New, groundbreaking UPSs maximize efficiency by operating in multiple modes, changing their operating characteristics to adapt to the electrical conditions of the moment. By engaging internal components only as necessary, these multi�mode UPSs can achieve exceptional efficiency�up to 99 percent across a very broad load range.

However, multi�mode UPSs from different manufacturers vary considerably in how they work, the level of protection they can offer, and their true efficiency under real�-world load levels. This white paper looks at five questions you need to ask before selecting a high�-efficiency, multi�mode UPS for your data center.

Whitepaper: Unleashing Stranded Power and Cooling from New and Existing Data Centers

by EatonJun 29, 2010

Global demand for digital information and imagery is rising rapidly, putting severe strain on today�s data centers. In response, organizations are making increased use of blade servers and virtualization technologies that allow IT managers to squeeze more processing power into existing floor space, but that also significantly raise power and cooling requirements. As a result, most data center managers now find themselves continually faced with making costly new investments in additional power and cooling capacity to meet their organization�s needs.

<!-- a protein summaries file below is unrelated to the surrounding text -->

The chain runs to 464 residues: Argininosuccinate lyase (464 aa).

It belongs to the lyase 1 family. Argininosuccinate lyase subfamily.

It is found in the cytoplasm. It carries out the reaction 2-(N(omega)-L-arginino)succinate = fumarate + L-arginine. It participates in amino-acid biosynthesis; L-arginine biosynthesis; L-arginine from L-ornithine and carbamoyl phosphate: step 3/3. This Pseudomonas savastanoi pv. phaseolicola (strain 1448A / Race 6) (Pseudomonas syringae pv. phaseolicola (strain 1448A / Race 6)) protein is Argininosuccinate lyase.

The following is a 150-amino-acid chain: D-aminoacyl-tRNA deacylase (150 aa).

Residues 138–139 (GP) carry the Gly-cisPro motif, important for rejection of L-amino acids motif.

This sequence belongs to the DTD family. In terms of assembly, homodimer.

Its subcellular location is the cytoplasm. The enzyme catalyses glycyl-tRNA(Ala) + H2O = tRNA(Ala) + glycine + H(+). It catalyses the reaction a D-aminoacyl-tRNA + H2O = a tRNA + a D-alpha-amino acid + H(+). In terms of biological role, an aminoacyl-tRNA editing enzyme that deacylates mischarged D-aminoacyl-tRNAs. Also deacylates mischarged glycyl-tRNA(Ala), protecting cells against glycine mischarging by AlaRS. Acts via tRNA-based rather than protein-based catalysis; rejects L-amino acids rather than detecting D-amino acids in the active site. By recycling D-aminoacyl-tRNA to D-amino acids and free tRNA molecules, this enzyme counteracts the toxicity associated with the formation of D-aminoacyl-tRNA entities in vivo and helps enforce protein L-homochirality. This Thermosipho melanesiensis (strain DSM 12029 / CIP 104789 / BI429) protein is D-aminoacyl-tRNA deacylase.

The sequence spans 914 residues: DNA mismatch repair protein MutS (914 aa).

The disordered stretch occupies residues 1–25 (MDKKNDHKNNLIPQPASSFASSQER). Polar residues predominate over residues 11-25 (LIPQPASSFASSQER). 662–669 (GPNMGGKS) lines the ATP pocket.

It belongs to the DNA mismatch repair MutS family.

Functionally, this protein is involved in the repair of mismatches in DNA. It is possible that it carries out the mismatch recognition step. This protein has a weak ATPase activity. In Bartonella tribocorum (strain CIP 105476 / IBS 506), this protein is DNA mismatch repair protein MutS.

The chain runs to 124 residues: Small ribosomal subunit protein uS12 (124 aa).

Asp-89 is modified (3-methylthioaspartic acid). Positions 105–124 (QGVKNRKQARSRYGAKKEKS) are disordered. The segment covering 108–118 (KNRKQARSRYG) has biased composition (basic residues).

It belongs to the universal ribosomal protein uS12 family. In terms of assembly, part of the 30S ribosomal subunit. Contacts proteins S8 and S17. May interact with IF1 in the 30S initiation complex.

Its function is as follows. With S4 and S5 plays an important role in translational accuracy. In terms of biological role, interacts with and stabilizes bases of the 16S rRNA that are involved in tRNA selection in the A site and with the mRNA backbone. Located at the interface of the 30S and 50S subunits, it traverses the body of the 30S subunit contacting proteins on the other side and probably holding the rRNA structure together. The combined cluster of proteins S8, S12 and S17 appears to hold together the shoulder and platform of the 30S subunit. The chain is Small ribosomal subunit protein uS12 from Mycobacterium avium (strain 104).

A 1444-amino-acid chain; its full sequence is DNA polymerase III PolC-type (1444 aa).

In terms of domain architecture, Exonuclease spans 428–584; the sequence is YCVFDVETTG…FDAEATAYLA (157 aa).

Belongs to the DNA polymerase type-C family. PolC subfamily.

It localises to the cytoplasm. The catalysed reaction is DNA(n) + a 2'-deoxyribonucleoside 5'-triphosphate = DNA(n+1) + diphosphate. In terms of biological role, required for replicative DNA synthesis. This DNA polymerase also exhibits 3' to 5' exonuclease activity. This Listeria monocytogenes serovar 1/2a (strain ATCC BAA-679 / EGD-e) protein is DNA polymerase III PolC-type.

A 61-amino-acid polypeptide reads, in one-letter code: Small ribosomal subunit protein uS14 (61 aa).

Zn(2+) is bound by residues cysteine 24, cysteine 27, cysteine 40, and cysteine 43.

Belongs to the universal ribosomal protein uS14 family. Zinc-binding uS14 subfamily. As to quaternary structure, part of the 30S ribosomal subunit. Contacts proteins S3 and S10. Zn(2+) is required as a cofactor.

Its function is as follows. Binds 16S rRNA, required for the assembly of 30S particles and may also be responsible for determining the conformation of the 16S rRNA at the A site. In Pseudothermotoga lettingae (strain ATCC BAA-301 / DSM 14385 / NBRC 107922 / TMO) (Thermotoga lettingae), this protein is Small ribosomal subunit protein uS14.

There is, however, a more affordable alternative: Instead of adding new resources, IT and facilities managers can enhance the efficiency of their new and existing facilities instead, freeing up stranded energy and cooling that currently go to waste.

This white paper examines the underlying roots of today�s data center power and cooling crisis and outlines five steps businesses can take to support intensifying IT requirements economically by removing inefficiencies from their power and cooling infrastructure.